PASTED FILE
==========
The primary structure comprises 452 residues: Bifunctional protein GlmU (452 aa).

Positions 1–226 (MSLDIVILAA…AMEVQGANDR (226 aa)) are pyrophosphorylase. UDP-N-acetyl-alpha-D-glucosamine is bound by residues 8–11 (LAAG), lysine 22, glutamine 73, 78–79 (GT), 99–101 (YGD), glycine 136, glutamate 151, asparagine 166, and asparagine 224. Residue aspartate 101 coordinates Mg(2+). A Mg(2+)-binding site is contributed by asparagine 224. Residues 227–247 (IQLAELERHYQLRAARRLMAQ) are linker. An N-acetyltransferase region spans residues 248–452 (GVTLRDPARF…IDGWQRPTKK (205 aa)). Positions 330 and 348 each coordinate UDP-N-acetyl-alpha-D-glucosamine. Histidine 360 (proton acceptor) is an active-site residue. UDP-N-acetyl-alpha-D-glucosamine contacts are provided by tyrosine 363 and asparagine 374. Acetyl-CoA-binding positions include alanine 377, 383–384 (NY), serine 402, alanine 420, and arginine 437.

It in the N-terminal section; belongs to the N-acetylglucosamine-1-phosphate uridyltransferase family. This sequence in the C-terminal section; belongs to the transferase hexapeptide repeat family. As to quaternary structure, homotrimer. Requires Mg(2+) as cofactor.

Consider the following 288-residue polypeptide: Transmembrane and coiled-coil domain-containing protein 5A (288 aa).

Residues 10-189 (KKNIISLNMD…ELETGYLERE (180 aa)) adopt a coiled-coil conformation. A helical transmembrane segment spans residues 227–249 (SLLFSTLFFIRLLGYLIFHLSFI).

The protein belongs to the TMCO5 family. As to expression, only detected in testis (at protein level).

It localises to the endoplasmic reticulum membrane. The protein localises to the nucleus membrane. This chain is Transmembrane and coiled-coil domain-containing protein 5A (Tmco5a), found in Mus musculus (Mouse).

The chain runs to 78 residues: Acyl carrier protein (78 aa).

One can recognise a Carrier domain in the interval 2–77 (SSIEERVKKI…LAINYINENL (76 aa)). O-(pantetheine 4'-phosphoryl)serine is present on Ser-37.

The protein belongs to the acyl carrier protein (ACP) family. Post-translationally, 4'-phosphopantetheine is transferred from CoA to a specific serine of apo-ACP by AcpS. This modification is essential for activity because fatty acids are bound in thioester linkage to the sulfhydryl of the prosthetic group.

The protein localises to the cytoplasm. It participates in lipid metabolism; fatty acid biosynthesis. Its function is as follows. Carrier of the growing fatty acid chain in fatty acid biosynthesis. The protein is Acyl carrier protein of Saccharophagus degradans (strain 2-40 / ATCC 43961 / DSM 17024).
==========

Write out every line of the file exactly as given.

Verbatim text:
The primary structure comprises 452 residues: Bifunctional protein GlmU (452 aa).

Positions 1–226 (MSLDIVILAA…AMEVQGANDR (226 aa)) are pyrophosphorylase. UDP-N-acetyl-alpha-D-glucosamine is bound by residues 8–11 (LAAG), lysine 22, glutamine 73, 78–79 (GT), 99–101 (YGD), glycine 136, glutamate 151, asparagine 166, and asparagine 224. Residue aspartate 101 coordinates Mg(2+). A Mg(2+)-binding site is contributed by asparagine 224. Residues 227–247 (IQLAELERHYQLRAARRLMAQ) are linker. An N-acetyltransferase region spans residues 248–452 (GVTLRDPARF…IDGWQRPTKK (205 aa)). Positions 330 and 348 each coordinate UDP-N-acetyl-alpha-D-glucosamine. Histidine 360 (proton acceptor) is an active-site residue. UDP-N-acetyl-alpha-D-glucosamine contacts are provided by tyrosine 363 and asparagine 374. Acetyl-CoA-binding positions include alanine 377, 383–384 (NY), serine 402, alanine 420, and arginine 437.

It in the N-terminal section; belongs to the N-acetylglucosamine-1-phosphate uridyltransferase family. This sequence in the C-terminal section; belongs to the transferase hexapeptide repeat family. As to quaternary structure, homotrimer. Requires Mg(2+) as cofactor.

Consider the following 288-residue polypeptide: Transmembrane and coiled-coil domain-containing protein 5A (288 aa).

Residues 10-189 (KKNIISLNMD…ELETGYLERE (180 aa)) adopt a coiled-coil conformation. A helical transmembrane segment spans residues 227–249 (SLLFSTLFFIRLLGYLIFHLSFI).

The protein belongs to the TMCO5 family. As to expression, only detected in testis (at protein level).

It localises to the endoplasmic reticulum membrane. The protein localises to the nucleus membrane. This chain is Transmembrane and coiled-coil domain-containing protein 5A (Tmco5a), found in Mus musculus (Mouse).

The chain runs to 78 residues: Acyl carrier protein (78 aa).

One can recognise a Carrier domain in the interval 2–77 (SSIEERVKKI…LAINYINENL (76 aa)). O-(pantetheine 4'-phosphoryl)serine is present on Ser-37.

The protein belongs to the acyl carrier protein (ACP) family. Post-translationally, 4'-phosphopantetheine is transferred from CoA to a specific serine of apo-ACP by AcpS. This modification is essential for activity because fatty acids are bound in thioester linkage to the sulfhydryl of the prosthetic group.

The protein localises to the cytoplasm. It participates in lipid metabolism; fatty acid biosynthesis. Its function is as follows. Carrier of the growing fatty acid chain in fatty acid biosynthesis. The protein is Acyl carrier protein of Saccharophagus degradans (strain 2-40 / ATCC 43961 / DSM 17024).